What Is Intelligence?

Are you book smart, good at math, or a logic problem pro?  If so, you are likely labeled as intelligent.  We see people with a command of language, numbers, or puzzles as highly valued in society.

But is this definition of intelligence too limiting?  Could there be different ways to measure the capacity of a brain?

Dr. Howard Gardner, professor of education at Harvard University, argues in his theory of multiple intelligences that there are eight different intelligences.  They are:

  • Linguistic intelligence (“word smart”)
  • Logical-mathematical intelligence (“number/reasoning smart”)
  • Spatial intelligence (“picture smart”)
  • Bodily-Kinesthetic intelligence (“body smart”)
  • Musical intelligence (“music smart”)
  • Interpersonal intelligence (“people smart”)
  • Intrapersonal intelligence (“self smart”)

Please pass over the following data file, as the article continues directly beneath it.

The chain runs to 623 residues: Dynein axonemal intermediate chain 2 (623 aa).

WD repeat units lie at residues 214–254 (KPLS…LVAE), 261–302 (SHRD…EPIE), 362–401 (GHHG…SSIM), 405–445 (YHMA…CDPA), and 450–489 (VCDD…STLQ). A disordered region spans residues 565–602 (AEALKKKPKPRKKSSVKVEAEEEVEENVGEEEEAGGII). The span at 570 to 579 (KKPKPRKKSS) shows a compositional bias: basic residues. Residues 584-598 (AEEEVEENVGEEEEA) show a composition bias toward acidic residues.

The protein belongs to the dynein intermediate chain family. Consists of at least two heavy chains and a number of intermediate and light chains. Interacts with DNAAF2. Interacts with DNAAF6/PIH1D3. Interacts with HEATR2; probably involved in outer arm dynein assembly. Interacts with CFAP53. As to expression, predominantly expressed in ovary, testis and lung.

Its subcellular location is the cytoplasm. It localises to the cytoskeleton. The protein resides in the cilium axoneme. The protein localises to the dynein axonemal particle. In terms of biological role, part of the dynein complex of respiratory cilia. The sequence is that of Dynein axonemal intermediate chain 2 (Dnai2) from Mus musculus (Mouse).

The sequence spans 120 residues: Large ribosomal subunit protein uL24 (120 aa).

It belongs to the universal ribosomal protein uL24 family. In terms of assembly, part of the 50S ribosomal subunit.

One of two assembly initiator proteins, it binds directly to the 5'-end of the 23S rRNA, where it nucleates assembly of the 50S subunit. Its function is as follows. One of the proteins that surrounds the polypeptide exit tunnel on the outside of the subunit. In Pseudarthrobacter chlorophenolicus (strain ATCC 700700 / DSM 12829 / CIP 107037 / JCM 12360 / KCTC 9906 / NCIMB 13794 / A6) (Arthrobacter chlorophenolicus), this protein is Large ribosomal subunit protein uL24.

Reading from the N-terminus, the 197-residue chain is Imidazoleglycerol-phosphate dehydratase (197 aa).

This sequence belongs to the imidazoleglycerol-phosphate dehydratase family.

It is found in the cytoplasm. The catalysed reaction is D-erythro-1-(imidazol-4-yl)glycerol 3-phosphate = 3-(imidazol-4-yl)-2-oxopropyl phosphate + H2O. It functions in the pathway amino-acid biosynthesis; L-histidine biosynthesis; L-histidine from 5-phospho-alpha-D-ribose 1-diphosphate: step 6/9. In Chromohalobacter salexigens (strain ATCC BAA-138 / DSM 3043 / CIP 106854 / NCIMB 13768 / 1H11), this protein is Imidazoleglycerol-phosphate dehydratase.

• Naturalist intelligence (“nature smart”)

What is intelligence?  How could society benefit from a broader view of what it means to be smart?  How would we be different?  On a personal level, how are you smart?  (Traditional intelligences are okay too.)

Related questions: How Do You Learn? How Are You Special?  When Is It Useful To Fail?

What Is Uncomfortable But Rewarding?

There are a number of things in life that we might find uncomfortable. Discomfort can be found all around us, in both our personal and professional lives.

These can range from something relatively innocuous (say, an itchy sweater) to something more serious (like an inappropriate joke at work). For the most part, we experience discomfort for a reason. Typically, it is an indication that something is wrong.

Sometimes, however, a feeling of discomfort can be prelude to an improvement of some sort. Most people like things that are stable, and events or people that upset that stability, even in the process of making an improvement, can be disruptive. Change is uncomfortable.

Over the last decade or so, disruption has even become a buzzword in the business (and tech) world. AirBNB has disrupted the hotel industry. Uber and Lyft have disrupted the taxi industry. Used in this way, the word “disruption” suggests a change introduced that may cause chaos to an established industry or service, but ultimately leads to a better product for the consumer.